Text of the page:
If I shut off the water supply to an outdoor faucet during cold weather, is there much benefit to also covering the faucet using a styrofoam faucet cover or similar? My guess would be no, but maybe the pipes conduct heat well enough that it would still be worth it.


Metal pipes conduct heat very well.

You have another question indicating that you have been insulating pipes.

If a pipe is insulated from the warmth in the house and has a turned off hose bibb sticking out into -10F weather, it's far more likely to freeze if that hose bibb is not insulated from the -10F weather.

In any case, given all your other posts about insulating the house, even if the pipes don't freeze here's a heat leak that's easy to fix that you'll be paying for even if it does not freeze the pipes.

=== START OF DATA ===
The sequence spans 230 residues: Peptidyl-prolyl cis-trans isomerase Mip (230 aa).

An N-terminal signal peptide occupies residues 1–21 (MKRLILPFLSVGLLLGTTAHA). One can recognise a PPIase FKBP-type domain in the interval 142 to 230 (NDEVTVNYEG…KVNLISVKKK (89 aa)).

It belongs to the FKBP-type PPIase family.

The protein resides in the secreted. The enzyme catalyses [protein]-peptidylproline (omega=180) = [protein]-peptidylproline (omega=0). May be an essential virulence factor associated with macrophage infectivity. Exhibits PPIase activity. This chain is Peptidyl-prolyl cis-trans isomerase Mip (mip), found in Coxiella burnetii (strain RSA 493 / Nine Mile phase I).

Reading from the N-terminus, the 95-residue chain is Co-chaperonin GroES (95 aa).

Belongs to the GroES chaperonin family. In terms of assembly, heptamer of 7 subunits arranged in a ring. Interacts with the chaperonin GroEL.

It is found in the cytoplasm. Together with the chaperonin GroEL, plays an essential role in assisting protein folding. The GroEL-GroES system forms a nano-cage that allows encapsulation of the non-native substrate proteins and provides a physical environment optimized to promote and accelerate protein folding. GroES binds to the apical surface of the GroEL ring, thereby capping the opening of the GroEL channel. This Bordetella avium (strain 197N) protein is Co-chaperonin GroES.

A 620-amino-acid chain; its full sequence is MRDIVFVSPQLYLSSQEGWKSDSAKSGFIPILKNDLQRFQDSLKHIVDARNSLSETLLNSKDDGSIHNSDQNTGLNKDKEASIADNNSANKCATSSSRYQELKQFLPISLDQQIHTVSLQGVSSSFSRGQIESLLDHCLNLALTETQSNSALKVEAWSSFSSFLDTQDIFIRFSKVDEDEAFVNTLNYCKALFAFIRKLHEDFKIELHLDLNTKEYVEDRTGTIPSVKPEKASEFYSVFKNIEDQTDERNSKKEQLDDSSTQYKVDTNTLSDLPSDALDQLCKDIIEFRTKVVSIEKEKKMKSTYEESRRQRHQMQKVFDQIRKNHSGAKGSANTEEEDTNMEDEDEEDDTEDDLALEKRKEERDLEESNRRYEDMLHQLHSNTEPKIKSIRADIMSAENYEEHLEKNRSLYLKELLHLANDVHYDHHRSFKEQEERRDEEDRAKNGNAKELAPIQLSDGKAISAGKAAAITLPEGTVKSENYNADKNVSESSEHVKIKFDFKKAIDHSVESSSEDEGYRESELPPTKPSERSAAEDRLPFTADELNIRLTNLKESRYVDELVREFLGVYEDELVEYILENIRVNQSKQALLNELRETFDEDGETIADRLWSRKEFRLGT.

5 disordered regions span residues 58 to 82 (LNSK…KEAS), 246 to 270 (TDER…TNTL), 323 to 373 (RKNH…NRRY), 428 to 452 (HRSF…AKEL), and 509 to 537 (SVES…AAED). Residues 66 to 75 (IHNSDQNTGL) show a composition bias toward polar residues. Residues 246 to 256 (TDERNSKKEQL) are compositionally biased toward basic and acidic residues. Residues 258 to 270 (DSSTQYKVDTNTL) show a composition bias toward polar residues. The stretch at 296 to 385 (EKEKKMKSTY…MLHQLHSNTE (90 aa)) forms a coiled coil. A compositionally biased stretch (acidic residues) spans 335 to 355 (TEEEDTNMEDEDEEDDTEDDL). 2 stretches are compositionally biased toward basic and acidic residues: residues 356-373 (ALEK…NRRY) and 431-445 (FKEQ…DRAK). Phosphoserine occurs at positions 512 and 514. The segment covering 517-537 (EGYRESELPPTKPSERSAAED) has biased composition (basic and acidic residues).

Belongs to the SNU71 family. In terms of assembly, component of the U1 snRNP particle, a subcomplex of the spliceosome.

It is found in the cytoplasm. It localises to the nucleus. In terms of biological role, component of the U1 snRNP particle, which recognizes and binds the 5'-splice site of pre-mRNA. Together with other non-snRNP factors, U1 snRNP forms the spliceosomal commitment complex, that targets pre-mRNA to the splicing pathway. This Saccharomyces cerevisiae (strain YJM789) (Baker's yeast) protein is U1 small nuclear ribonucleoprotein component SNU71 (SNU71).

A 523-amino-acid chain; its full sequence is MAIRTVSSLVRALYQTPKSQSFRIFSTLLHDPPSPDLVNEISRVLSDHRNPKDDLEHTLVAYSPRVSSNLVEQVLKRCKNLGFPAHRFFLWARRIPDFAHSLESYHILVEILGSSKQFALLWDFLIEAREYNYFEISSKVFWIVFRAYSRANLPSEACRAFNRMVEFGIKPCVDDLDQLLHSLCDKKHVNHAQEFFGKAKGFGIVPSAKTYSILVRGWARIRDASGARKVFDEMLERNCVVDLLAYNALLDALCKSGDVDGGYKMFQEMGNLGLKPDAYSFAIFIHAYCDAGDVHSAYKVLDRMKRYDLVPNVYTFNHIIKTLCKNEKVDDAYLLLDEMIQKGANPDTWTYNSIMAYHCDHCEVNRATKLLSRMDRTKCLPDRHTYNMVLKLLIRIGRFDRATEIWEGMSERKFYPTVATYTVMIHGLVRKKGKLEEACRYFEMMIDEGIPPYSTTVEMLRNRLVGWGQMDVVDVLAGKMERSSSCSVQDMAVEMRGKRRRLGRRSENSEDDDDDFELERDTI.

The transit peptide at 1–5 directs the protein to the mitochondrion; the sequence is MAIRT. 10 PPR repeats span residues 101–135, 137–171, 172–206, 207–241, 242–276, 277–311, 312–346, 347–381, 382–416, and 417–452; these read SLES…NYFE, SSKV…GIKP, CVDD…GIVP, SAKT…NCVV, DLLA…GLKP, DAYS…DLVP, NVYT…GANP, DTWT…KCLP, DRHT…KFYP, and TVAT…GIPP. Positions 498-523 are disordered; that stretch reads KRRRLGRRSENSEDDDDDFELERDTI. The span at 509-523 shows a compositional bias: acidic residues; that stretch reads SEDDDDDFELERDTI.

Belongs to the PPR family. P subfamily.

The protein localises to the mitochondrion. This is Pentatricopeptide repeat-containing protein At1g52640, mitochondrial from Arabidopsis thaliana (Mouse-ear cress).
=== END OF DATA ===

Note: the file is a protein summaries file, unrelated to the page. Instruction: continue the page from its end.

• Thanks a lot!! Nice of you to look into my situation. – capet Oct 2 '20 at 23:57

Don't insulate - use better valves

Change the faucet out to a different type called a "hydrant" aka "sillcock".

There is a long shaft going the length of the assembly. The spigot knob turns the actual valve at the other end. This means the length of the assembly does not have water in it (if you follow the rules!) when the valve is shut.

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So make sure you convert to this valve type if you don't have it already. Note the distinctive arrangement with the spigot handle dead square-on to the wall, and vacuum breaker above.

  • 1
    If there's not enough heat getting to the pipe inside, these can still freeze the pipe beyond the valve. And there is evidently already an interior valve that has been shut off, per the question - these make it more convenient (if you remember to at least remove the hose...) but are no better than the "separate interior valve and exterior valve" setup if you remember to shut off the interior valve and drain the exterior one in the fall before it freezes. – Ecnerwal Oct 3 '20 at 4:33

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